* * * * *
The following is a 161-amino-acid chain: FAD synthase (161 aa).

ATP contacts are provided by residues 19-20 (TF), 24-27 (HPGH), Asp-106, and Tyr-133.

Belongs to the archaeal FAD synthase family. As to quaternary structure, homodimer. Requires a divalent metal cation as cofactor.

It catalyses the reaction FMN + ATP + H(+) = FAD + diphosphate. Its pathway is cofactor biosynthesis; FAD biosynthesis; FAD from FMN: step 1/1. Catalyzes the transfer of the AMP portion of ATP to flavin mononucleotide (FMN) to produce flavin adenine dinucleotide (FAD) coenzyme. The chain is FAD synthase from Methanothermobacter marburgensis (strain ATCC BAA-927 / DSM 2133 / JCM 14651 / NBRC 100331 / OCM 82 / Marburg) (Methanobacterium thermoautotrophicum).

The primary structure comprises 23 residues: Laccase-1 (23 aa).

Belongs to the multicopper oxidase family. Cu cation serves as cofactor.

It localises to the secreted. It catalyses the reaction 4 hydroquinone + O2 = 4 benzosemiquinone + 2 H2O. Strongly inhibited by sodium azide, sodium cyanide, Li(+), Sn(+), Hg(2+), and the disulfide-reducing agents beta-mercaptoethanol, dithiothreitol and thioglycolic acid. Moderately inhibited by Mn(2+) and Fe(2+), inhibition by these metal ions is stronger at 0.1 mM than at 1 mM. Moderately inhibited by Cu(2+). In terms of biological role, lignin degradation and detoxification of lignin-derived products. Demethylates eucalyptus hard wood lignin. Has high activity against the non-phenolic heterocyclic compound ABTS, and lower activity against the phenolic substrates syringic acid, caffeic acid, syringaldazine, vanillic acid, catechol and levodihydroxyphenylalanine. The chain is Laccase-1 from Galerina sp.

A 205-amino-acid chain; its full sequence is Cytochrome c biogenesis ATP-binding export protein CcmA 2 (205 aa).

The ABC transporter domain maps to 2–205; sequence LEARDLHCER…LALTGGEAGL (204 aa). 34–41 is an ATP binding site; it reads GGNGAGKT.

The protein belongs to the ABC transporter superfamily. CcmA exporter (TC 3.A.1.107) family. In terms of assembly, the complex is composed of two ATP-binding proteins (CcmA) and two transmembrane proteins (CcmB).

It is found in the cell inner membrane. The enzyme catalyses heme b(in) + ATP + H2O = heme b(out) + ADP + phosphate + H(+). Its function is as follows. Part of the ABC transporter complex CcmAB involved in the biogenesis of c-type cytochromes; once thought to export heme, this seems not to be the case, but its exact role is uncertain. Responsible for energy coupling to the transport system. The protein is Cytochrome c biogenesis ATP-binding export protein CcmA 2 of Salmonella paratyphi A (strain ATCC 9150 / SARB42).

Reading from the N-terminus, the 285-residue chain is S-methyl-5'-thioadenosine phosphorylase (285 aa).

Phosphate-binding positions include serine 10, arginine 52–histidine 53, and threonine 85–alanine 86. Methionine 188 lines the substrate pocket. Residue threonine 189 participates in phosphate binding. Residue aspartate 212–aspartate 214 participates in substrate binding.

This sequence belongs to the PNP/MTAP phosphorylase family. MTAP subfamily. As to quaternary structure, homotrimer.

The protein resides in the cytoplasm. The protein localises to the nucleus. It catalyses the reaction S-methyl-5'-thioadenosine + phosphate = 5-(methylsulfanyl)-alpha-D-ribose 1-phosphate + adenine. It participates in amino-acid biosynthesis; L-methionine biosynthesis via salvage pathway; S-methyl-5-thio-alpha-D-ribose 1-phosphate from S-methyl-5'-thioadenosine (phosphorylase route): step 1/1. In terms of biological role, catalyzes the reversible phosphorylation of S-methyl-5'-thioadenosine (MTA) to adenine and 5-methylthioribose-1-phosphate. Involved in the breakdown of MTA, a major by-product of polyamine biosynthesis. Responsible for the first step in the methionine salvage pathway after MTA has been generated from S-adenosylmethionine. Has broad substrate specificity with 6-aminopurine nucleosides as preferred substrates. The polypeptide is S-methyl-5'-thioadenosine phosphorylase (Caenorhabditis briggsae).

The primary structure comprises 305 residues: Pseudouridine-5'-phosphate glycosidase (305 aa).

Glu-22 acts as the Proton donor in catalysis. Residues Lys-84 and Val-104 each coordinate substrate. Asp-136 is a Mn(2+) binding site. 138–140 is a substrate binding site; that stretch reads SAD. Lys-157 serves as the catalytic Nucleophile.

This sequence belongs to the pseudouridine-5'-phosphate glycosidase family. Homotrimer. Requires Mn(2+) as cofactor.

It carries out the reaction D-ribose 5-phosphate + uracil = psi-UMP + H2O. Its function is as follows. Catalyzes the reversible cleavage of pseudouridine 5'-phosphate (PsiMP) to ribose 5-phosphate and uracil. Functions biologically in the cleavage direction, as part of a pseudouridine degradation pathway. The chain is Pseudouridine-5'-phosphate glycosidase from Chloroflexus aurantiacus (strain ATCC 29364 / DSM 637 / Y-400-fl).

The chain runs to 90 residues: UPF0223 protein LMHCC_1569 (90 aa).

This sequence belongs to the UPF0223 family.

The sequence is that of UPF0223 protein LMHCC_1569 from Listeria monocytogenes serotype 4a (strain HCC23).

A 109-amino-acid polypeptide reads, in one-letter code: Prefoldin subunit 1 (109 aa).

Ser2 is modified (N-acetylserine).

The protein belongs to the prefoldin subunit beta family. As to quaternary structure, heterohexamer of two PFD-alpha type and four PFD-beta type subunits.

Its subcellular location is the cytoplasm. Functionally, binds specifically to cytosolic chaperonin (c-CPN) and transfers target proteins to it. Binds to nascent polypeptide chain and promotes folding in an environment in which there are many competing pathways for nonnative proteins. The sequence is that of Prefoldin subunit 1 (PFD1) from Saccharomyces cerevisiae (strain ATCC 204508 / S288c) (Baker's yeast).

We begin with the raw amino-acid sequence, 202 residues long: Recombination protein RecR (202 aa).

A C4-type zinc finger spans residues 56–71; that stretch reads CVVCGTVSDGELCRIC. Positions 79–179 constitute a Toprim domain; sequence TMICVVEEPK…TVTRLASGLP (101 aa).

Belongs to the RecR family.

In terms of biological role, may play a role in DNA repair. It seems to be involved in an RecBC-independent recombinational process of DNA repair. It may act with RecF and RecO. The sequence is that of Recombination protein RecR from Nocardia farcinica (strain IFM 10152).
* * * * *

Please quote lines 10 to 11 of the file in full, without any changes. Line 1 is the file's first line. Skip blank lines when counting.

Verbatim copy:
The protein belongs to the ABC transporter superfamily. CcmA exporter (TC 3.A.1.107) family. In terms of assembly, the complex is composed of two ATP-binding proteins (CcmA) and two transmembrane proteins (CcmB).

It is found in the cell inner membrane. The enzyme catalyses heme b(in) + ATP + H2O = heme b(out) + ADP + phosphate + H(+). Its function is as follows. Part of the ABC transporter complex CcmAB involved in the biogenesis of c-type cytochromes; once thought to export heme, this seems not to be the case, but its exact role is uncertain. Responsible for energy coupling to the transport system. The protein is Cytochrome c biogenesis ATP-binding export protein CcmA 2 of Salmonella paratyphi A (strain ATCC 9150 / SARB42).